The applicator I’m going for today is the Mako Natural Bristle Wood-Care brush, it’s a really unique brush, they actually have hollow bristles so they suck the oil up like a straw and disperse it at really nice even rate. Once you’ve stirred your oil, and poured it into your paint tray you are ready to apply. To apply, just work in manageable areas, in long even strokes and with the grain, and of-course apply sparingly too.
So after applying I’m now going to remove any excess, with a Woodleys Microfibre Cloth, this may seem counter-intuitive however its very important you don’t let any excess dry on the surface. What you are actually doing is half helping it work into the wood, half wiping it off.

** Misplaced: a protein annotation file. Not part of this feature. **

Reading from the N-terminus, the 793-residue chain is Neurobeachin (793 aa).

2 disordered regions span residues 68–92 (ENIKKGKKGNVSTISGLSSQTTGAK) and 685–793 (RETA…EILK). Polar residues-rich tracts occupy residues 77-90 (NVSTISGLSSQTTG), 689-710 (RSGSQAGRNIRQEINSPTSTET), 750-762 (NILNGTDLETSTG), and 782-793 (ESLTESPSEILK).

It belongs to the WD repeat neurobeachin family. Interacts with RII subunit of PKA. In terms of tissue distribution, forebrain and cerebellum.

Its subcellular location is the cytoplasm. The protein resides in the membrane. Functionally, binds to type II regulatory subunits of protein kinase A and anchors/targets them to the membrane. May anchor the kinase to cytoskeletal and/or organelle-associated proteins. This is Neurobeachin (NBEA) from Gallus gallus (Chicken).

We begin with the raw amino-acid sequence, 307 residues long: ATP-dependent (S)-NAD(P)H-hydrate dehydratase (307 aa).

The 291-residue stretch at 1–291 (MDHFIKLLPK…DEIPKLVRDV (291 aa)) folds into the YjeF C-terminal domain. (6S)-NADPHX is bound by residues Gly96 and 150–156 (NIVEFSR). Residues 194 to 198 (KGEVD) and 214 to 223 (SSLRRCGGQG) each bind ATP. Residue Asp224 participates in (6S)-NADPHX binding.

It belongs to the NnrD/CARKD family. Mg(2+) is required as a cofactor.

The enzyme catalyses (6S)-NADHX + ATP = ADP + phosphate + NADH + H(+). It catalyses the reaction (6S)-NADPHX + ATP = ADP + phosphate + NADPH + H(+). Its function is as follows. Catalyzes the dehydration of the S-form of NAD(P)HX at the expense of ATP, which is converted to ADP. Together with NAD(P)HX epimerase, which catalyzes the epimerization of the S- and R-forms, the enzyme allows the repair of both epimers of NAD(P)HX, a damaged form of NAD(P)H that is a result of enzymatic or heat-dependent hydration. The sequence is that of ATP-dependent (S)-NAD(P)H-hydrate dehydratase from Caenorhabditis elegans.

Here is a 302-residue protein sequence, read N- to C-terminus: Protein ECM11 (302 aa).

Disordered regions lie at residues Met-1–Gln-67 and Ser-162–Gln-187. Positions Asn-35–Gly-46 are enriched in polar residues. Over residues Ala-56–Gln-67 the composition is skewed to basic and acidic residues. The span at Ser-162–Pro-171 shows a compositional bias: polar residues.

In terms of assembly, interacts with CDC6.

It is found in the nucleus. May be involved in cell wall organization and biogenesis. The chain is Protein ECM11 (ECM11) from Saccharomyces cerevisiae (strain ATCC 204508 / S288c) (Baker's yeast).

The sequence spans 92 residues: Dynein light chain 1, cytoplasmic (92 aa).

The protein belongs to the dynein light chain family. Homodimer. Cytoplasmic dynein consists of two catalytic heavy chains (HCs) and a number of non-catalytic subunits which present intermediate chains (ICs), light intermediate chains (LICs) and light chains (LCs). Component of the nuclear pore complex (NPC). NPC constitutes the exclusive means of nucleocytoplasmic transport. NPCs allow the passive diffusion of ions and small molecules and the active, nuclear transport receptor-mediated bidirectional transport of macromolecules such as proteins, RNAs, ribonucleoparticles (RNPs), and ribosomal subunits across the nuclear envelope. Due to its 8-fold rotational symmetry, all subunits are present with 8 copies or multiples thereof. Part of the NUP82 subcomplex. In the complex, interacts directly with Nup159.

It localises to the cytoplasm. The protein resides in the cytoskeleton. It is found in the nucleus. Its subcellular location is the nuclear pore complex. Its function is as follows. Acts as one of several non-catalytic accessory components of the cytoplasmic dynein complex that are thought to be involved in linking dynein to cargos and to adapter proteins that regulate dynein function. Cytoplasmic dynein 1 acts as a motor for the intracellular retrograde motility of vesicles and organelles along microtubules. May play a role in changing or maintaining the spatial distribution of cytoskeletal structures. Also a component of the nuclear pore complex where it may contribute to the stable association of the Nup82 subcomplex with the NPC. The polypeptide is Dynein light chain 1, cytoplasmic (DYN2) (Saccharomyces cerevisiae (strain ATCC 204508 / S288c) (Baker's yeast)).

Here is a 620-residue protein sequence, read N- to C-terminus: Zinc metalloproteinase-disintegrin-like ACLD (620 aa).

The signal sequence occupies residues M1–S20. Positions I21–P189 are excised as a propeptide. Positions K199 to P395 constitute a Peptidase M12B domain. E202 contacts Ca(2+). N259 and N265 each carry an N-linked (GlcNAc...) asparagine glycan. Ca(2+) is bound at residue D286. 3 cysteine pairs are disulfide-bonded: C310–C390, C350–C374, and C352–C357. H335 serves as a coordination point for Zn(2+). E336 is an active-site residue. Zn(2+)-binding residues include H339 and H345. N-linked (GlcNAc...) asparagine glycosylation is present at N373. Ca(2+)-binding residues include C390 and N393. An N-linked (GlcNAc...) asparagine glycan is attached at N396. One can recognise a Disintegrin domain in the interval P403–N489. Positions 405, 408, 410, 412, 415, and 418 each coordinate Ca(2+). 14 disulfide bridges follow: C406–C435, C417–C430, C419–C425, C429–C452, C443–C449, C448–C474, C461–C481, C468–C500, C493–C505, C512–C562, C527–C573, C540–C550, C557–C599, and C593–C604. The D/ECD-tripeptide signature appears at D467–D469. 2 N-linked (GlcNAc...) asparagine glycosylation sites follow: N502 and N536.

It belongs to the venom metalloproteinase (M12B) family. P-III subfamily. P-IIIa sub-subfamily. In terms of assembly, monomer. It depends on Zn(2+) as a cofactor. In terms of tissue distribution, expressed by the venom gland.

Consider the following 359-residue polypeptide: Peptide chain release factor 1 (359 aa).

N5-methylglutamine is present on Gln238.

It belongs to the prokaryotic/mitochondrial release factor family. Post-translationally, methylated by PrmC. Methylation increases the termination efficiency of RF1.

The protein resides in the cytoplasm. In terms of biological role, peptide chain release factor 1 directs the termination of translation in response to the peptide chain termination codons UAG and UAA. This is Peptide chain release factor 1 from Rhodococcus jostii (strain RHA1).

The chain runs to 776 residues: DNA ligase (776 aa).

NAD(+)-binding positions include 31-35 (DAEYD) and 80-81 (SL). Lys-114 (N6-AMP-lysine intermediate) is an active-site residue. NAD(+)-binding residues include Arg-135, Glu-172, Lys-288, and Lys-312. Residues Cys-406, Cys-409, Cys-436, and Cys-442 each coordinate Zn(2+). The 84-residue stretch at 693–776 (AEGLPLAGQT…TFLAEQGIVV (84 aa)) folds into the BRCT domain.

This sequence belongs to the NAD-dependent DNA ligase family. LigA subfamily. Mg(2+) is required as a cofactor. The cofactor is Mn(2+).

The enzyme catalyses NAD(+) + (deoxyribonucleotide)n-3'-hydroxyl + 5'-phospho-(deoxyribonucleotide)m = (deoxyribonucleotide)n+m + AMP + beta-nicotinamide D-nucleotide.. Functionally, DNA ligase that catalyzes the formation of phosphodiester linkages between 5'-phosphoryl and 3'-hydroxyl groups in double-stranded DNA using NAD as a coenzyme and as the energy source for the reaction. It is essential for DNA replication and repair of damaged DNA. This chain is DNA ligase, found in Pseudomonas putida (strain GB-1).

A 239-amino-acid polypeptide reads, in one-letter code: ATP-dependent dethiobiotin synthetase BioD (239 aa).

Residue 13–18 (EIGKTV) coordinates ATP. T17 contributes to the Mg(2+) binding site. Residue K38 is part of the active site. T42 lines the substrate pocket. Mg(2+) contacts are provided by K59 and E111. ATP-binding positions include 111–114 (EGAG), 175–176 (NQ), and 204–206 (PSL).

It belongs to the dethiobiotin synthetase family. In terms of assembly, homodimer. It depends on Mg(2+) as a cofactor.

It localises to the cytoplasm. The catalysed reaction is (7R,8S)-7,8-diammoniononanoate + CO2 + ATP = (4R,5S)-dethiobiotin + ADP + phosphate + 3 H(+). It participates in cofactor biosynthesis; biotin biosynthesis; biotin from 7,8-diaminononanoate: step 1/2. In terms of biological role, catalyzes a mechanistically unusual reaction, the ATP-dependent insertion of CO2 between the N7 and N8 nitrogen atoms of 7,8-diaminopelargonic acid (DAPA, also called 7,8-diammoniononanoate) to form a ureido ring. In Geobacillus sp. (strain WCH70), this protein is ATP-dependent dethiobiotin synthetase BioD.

So I have let this dry for just over 4 hours, and its really brought it back to life. That’s the beauty of oils, for example say when you do eventually get some damage you need to either clean the area or give it a sand back depending on the severity of the damage and then re-apply another thin coat of oil and you are back as good as new.
If this was your first coat you would need to denib now, you would be denibbing with a Woodleys Finishing Pad. What you need to do is just work with the grain and work across the whole item. As this is technically a top coat, I won’t be doing it today.